Can Windows Phone 7 match elegance, versatility of iOS and Android?
It has taken forever, but Microsoft's overhauled mobile platform is finally here. The stakes have changed drastically since its last major update. Smart phones have taken over as the mobile device of choice for consumers, with the Apple iPhone and Google's Android OS duking it out for supremacy. So does Windows Phone 7 have what it takes to make this a three-way battle? Yes and no.
Most of the basics -- seamless contact and calendar syncing, GPS, an app marketplace, Netflix support, and smooth web surfing -- are in place. But given its late entry into the market, the lack of features like multitasking, copy and paste functionality, universal search, and threaded email is a head scratcher. Though Microsoft plans to deliver some of these missing options in the near future, it's not easy to make a splash when your brand new OS isn't up to par with the competition.
Windows Phone 7's two-dimensional homepage uses large, bright thumbnails rather than the smaller icons found on iPhones and Android phones. It's not the prettiest interface, but the vibrant, clean design is very easy to navigate. The rest of your apps are tucked onto the Apps hub on a second page, which you'll access often since the homepage houses a fraction of the apps found on other smart phones.
Setting up the phone takes less time than it does to boot up a PC -- we had our Gmail, Facebook, Netflix and Windows Live accounts synced with the phone, including our contacts list and calendar, in a matter of minutes. Rather than offering a separate Facebook app, Microsoft chose to mesh the Facebook experience with your contacts database in the People hub. On the plus side, this system grabs images of your contacts from Facebook, but it also fills your contact database with people from high school you probably never want to speak to again.
The Xbox Live integration is supposed to be a big selling point for gamers, but after playing around with it a while we don't think it's fleshed out enough to convince Xbox 360 users to migrate to the new platform just yet. From the hub you can peruse your list of mobile games and view your gamerscore and avatar. To check out your friends list, customize your avatar, or send and receive messages you need to download the Xbox Live Extras add-on. Once downloaded, you have to open the Xbox Live app, then wait for Extras to load each time you want to perform any of these operations. We're not sure why Microsoft would force us to essentially open two programs to perform these basic functions, but it's annoying.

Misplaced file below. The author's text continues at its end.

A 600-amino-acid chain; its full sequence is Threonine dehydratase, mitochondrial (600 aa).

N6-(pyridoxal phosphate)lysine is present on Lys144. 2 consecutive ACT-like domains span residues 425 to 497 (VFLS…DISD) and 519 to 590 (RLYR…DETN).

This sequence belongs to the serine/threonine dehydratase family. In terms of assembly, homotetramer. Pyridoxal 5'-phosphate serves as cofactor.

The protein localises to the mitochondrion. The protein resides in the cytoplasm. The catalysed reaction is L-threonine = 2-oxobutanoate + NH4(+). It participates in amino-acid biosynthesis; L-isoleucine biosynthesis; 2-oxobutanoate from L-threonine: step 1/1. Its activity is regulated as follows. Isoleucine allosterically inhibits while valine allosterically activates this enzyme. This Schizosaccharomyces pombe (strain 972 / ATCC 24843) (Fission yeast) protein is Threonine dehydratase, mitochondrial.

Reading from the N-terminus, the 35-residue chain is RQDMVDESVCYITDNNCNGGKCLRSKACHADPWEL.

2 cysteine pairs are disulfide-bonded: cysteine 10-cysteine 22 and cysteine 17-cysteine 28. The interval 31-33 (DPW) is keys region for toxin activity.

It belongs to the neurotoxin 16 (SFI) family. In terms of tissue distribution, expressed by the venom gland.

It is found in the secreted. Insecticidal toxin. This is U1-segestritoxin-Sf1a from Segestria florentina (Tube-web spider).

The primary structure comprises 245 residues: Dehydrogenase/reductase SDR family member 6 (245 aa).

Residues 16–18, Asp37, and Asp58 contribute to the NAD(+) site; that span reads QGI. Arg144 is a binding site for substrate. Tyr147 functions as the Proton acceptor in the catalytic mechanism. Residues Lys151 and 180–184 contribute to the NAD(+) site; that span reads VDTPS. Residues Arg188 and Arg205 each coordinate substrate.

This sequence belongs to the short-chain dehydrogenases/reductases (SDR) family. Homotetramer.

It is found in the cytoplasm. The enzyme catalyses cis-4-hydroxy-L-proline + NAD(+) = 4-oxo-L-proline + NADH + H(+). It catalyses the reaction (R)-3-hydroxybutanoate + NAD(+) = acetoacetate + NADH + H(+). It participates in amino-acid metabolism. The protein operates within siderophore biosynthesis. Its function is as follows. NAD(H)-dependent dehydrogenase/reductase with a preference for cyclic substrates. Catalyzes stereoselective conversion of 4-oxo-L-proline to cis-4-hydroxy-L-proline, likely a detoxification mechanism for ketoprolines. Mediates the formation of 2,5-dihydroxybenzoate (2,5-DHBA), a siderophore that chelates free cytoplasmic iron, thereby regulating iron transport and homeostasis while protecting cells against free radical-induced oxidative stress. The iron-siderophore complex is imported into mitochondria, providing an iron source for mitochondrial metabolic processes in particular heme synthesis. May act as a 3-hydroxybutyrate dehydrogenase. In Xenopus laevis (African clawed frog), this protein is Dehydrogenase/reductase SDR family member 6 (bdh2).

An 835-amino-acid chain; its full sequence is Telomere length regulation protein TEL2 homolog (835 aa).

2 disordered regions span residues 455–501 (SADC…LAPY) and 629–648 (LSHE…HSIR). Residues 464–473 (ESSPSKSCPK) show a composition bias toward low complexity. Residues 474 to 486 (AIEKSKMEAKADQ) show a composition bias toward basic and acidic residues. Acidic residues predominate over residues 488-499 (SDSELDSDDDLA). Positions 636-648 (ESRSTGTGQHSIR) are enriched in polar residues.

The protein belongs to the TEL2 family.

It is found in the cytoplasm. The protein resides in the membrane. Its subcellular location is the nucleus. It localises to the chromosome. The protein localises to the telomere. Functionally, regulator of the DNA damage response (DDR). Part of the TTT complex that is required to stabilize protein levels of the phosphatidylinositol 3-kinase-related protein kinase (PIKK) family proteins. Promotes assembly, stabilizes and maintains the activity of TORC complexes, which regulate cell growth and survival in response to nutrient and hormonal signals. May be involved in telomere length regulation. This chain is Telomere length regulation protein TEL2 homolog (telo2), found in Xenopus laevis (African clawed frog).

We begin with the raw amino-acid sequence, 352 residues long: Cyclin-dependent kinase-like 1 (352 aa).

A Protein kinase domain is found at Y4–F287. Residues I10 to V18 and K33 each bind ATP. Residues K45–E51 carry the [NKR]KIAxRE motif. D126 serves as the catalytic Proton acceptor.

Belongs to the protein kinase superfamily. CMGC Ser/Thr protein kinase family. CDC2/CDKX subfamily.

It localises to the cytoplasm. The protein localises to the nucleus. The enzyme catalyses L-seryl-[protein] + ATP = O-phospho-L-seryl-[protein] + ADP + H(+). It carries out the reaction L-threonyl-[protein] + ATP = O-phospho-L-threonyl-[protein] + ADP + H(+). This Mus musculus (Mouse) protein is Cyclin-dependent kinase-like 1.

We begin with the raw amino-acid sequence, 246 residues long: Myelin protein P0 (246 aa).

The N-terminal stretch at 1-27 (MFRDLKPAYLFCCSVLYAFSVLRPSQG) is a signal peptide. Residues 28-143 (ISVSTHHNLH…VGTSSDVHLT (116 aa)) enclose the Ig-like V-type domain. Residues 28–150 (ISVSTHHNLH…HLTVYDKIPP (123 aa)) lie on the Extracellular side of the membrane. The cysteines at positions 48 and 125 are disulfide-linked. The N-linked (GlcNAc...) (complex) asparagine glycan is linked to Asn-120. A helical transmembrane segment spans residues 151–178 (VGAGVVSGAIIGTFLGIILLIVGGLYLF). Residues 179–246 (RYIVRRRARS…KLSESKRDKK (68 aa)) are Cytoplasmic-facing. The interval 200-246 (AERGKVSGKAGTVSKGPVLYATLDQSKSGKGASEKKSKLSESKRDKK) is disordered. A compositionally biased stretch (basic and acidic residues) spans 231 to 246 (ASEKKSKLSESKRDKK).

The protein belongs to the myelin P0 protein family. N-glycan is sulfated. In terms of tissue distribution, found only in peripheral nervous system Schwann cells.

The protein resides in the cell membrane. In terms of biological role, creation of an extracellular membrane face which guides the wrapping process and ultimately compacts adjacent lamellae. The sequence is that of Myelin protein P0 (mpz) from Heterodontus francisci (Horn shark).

The biggest drawback to Xbox Live thus far is the small and relatively expensive game library. The addition of achievements isn't justification enough to price gouge players for $4.99 to play Bejeweled when its rough equivalent costs $2.99 on the iPhone. Strangely, Xbox Live also doesn't let you go head to head with friends, either. This compromised feature set isn't enough to make us switch over right now, but we'll be keeping our eye on the platform to see if the game library grows with more Arcade-style games and Microsoft adds the missing multiplayer functionality.
The same can be said for Windows Phone 7 as a whole. The new operating system is a major upgrade that shows a lot of promise, but as it stands, the phone is merely trying to keep pace with Apple and Google.
T-MOBILE HTC HD7
Like the Evo 4G and HD2 before it, this wide-bodied HTC phone sports a massive 4.3-inch display. The capacitive touchscreen is responsive and the additional real estate is great for web surfing, but it doesn't match the high-resolution image quality of the iPhone 4's Retina display. If you're a Netflix and Zune Pass subscriber you won't need to carry a lot media on the device, and the 16GB of storage should be plenty of room to store the photos and HD video you're capturing with the 5-megapixel camera. Our phone calls were crisp, but don't expect to make too many of them in a given day. Like the older iPhone models, the HD7's short battery life had us scrambling for the charger toward the end of each day. If you're a heavy user, you may want to find a Windows Phone 7 model with a larger battery.
Details: $199.99 (with contract), t-mobile.com
(c) 2010, Game Informer Magazine, published monthly
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